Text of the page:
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Circulation. 2015 Feb 24;131(8):730-41. doi: 10.1161/CIRCULATIONAHA.114.013740. Epub 2014 Dec 23.

Elevated placental adenosine signaling contributes to the pathogenesis of preeclampsia.

Author information

1
From Departments of Biochemistry and Molecular Biology (T.I., K.S., N.F.P., J.L., C.Z., A.S., M.R.B., R.E.K., Y.X.) and Department of Obstetrics, Gynecology, and Reproductive Sciences (L.A.H., S.C.B., B.M.S.), University of Texas Medical School at Houston: Department of Obstetrics and Gynecology, Faculty of Medicine, University of Tokyo, Japan (T.I.); Graduate School of Biomedical Sciences, University of Texas, Houston (K.S., N.F.P., M.R.B, R.E.K., Y.X.); Department of Urology (C.Z.), Xiangya Hospital of Central South University, Changsha, Hunan, China; Department of Microbiology and Immunology, University of Texas Medical Branch, Galveston, (L-N. L.C., T.-S.C.); and Department of Pathology, Texas Children's Hospital, Houston (M.J.H.).
2
From Departments of Biochemistry and Molecular Biology (T.I., K.S., N.F.P., J.L., C.Z., A.S., M.R.B., R.E.K., Y.X.) and Department of Obstetrics, Gynecology, and Reproductive Sciences (L.A.H., S.C.B., B.M.S.), University of Texas Medical School at Houston: Department of Obstetrics and Gynecology, Faculty of Medicine, University of Tokyo, Japan (T.I.); Graduate School of Biomedical Sciences, University of Texas, Houston (K.S., N.F.P., M.R.B, R.E.K., Y.X.); Department of Urology (C.Z.), Xiangya Hospital of Central South University, Changsha, Hunan, China; Department of Microbiology and Immunology, University of Texas Medical Branch, Galveston, (L-N. L.C., T.-S.C.); and Department of Pathology, Texas Children's Hospital, Houston (M.J.H.). yang.xia@uth.tmc.edu.

Abstract

BACKGROUND:

Preeclampsia is a prevalent hypertensive disorder of pregnancy and a leading cause of maternal and neonatal morbidity and mortality worldwide. This pathogenic condition is speculated to be caused by placental abnormalities that contribute to the maternal syndrome. However, the specific factors and signaling pathways that lead to impaired placentas and maternal disease development remain elusive.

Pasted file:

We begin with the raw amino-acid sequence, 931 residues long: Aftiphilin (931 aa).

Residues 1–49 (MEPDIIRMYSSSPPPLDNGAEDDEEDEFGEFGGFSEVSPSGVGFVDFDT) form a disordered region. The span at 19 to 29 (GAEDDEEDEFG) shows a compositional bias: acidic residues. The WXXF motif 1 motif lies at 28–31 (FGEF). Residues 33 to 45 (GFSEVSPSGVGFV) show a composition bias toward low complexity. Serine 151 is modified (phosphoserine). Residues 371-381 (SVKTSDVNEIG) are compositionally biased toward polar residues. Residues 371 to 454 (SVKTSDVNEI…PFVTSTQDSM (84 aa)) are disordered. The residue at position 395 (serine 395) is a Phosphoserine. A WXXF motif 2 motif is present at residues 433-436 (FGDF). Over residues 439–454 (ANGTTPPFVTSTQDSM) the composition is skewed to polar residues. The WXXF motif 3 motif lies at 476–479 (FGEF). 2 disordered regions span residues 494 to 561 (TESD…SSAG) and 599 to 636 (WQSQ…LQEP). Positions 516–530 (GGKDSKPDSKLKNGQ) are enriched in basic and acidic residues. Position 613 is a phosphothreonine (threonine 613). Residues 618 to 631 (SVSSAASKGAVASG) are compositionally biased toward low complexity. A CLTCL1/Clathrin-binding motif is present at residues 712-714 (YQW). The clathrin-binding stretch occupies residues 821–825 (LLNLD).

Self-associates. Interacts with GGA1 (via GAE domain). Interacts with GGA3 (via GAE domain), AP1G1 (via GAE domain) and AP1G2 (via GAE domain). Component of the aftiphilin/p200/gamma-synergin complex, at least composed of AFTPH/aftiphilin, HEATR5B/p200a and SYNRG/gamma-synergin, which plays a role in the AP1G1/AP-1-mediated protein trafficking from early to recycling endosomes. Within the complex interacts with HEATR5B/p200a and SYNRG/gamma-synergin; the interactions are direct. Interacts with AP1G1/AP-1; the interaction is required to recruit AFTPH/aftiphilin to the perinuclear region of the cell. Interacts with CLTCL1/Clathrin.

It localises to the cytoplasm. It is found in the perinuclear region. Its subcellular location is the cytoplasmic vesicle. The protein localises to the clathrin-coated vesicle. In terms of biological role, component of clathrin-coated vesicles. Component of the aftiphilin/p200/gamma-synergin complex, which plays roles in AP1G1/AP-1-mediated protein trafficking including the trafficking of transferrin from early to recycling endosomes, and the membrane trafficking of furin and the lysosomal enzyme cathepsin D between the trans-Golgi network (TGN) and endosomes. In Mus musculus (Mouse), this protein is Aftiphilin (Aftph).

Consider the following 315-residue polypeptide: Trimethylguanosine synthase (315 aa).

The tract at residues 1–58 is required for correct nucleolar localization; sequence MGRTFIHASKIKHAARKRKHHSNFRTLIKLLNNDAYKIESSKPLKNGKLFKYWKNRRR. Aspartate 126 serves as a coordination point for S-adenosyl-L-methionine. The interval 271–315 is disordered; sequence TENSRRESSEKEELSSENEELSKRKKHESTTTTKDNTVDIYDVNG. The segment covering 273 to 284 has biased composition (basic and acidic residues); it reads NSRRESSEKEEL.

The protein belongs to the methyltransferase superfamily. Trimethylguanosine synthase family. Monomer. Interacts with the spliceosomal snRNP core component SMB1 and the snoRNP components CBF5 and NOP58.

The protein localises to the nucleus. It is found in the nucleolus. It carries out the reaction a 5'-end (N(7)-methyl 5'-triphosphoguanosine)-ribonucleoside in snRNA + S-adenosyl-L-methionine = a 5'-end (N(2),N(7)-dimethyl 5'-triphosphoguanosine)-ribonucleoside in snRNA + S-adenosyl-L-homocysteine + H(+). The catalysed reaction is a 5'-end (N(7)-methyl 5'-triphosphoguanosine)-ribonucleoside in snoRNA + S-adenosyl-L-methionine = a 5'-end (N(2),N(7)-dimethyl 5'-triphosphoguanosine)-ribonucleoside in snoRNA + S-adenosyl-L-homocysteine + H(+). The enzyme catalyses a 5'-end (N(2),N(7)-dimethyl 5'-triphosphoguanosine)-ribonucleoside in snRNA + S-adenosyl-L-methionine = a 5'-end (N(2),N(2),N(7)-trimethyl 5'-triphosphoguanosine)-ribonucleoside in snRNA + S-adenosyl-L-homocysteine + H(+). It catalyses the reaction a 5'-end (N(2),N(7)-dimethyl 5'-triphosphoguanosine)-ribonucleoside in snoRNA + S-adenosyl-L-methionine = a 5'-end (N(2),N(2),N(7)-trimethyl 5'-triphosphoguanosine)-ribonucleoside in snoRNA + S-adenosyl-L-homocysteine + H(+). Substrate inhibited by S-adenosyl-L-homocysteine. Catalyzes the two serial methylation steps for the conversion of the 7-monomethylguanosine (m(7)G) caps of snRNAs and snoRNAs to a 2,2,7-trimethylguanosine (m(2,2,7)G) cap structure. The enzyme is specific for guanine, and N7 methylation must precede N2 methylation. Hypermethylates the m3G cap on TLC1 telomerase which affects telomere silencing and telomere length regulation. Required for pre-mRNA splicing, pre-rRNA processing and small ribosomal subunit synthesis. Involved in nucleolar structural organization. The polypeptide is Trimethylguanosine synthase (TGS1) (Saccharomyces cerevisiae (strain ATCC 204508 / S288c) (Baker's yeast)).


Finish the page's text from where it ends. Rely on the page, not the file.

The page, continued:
METHODS AND RESULTS:

Using 2 independent animal models of preeclampsia (genetically engineered pregnant mice with elevated adenosine exclusively in placentas and a pathogenic autoantibody-induced preeclampsia mouse model), we demonstrated that chronically elevated placental adenosine was sufficient to induce hallmark features of preeclampsia, including hypertension, proteinuria, small fetuses, and impaired placental vasculature. Genetic and pharmacological approaches revealed that elevated placental adenosine coupled with excessive A₂B adenosine receptor (ADORA2B) signaling contributed to the development of these features of preeclampsia. Mechanistically, we provided both human and mouse evidence that elevated placental CD73 is a key enzyme causing increased placental adenosine, thereby contributing to preeclampsia.

CONCLUSIONS:

We determined that elevated placental adenosine signaling is a previously unrecognized pathogenic factor for preeclampsia. Moreover, our findings revealed the molecular basis underlying the elevation of placental adenosine and the detrimental role of excess placental adenosine in the pathophysiology of preeclampsia, and thereby, we highlight novel therapeutic targets.

KEYWORDS:

adenosine; hypertension; models, animal; preeclampsia; pregnancy

PMID:
25538227
PMCID:
PMC4751998
DOI:
10.1161/CIRCULATIONAHA.114.013740
[Indexed for MEDLINE]
Free PMC Article

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